Researchers and the scientists of humanities have identified similar features in all contemporary cults one of which is application of mental and psychological control techniques mainly aimed at persuading cult members, and making them more and more obedient and passive. Considering the significance of the matter, finding out the nature and extent of members’ obedience in cults is one
The fact is that at first such mechanisms are raw materials based on psychological theories and assumptions and are to be put into action. Our discussion is around the brief study of such mechanisms by which people undergo full obedience and control and also comparing the programs exercised in cults like that of Mojahedin-e Khalq Organization (MKO) initially blacklisted as a terrorist organization. Mojahedin stand opposed to the allegations of being a cultist group abusing sophisticated scientific procedures to expand its hegemonic domination over the members. However, such a position taken by them does not affect theoretical and academic challenges put against them. What is of importance is the extent to which their relations and techniques are adaptable to that of other cults. First we’d better develop an understanding of through what mechanisms cults manage to survive.
Cults aim at creating drastic mental and psychological changes in all aspects of members’ life. They insist on saying that cultist values are significantly above those admired in the society and the first step to enter a cult is cutting all those values repelled by the cult. That is the prerequisite to prepare members to easily consent to cultist teachings that implant a completely different life-style. As Margaret Singer explains:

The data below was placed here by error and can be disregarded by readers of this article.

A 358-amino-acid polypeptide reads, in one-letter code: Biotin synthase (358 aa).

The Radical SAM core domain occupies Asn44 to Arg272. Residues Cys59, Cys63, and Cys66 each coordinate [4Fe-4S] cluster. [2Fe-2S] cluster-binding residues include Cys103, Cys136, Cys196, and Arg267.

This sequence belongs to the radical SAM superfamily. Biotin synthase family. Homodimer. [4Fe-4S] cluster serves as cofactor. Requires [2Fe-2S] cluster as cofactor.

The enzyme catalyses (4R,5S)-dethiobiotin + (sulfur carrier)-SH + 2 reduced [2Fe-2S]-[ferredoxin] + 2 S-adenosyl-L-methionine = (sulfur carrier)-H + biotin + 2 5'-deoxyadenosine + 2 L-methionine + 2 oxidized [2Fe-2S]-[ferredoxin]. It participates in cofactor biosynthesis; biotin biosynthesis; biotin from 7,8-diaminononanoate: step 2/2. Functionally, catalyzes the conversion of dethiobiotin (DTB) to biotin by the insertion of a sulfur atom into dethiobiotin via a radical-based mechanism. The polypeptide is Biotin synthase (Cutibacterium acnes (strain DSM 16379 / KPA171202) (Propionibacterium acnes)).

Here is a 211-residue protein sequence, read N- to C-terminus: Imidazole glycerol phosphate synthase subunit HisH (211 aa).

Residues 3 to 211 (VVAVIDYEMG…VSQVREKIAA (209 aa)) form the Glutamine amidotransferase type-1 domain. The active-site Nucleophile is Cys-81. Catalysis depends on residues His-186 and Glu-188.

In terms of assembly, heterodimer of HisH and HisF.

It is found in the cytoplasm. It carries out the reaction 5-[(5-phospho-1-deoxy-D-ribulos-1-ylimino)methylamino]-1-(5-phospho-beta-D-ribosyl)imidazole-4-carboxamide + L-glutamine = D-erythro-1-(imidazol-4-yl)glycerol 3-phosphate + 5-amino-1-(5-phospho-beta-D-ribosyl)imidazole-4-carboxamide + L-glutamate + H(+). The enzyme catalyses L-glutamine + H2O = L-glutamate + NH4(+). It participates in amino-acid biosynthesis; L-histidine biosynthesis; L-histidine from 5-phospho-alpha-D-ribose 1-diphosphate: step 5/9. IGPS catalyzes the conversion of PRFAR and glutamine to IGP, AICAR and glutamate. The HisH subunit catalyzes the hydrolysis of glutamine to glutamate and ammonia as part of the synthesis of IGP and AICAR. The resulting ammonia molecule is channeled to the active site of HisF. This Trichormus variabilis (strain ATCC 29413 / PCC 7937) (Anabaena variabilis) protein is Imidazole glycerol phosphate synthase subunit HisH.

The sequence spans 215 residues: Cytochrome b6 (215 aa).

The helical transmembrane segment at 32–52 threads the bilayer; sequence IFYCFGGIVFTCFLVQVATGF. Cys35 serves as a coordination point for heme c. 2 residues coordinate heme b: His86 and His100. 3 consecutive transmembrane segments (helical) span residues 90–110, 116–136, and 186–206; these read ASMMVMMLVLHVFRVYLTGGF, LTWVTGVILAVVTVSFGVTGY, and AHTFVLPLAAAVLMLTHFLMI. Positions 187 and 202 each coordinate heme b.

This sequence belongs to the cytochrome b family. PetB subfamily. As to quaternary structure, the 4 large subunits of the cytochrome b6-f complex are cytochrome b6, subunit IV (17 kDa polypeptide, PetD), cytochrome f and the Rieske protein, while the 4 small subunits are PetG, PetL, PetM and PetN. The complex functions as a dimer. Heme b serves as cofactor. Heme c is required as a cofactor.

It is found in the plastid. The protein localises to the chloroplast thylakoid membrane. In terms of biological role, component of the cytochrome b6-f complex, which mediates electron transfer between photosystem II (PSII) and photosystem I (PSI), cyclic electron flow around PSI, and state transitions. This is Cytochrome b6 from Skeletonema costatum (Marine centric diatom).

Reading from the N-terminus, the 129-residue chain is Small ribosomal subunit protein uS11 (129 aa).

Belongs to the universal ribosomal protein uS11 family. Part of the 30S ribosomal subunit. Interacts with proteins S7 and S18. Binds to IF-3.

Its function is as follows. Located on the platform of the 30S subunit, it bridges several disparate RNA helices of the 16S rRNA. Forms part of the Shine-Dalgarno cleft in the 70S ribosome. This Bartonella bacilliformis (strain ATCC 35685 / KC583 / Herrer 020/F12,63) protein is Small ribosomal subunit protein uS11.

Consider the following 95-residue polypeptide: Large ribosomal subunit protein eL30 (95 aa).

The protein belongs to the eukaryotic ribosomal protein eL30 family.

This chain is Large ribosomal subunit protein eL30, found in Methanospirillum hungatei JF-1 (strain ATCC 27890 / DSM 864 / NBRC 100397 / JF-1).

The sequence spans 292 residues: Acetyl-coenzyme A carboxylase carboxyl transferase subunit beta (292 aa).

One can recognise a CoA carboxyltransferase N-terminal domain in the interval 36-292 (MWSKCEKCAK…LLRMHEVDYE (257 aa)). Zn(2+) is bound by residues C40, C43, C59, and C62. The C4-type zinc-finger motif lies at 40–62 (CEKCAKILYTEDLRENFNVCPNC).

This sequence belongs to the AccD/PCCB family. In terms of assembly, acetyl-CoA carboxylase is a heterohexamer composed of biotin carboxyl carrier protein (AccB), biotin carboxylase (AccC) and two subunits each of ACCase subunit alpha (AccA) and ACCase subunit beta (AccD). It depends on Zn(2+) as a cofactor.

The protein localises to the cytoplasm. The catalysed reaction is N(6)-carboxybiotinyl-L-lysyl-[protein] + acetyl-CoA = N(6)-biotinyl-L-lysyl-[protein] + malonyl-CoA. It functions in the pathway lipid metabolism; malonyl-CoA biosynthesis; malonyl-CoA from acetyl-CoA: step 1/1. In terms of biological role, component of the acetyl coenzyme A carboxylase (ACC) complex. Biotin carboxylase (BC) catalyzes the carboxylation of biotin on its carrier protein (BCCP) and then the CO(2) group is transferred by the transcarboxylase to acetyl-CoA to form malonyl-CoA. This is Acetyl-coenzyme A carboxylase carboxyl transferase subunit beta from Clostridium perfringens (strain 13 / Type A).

Cults tend to require members to undergo a major disruption or change in lifestyle. Many cults put great pressure on new members to leave their families, mends, and jobs to become immersed in the group’s major purpose. This isolation tactic is one of the cults’ most common mechanisms of control and enforced dependency. (1)
For the techniques to be accomplished in internal relation of Mojahedin, three stages has to be met; cleansing the mind of any non-organizational mental drifts, taking the individual mental, behavioral, and psychological functions under the control, and finally impose it on the individuals to be in a constant conflict of facing permanent contradiction between his/her personal values and the organizationâ€™s ideal world. The finally process results in full metamorphosis of members and molded as desired by the cult. They are under a never-ceasing watch to be found with the flaws they had hardly noticed in themselves for which they will be reproached in the presence of other members whom will have no escape from the strict criticism. They all try to adapt themselves to the new conditions to find a new identity and gain organizational legitimacy. Such procedures opted for as the mechanism of overcoming non-revolutionary features result in a total dependence of the individuals to cult. The main theme of all cults is mind control and gradual self-alteration, a factor that is explicitly observable in internal relations of Mojahedin under different pretexts as organizational discipline. Cults are known to dictate what members have to wear and eat and when and where they work, sleep, and bathe as well as what they should believe in, think, and say and even dream. Although such factors comprise the primary cultist instructions, they may set the ground for further destructive direction.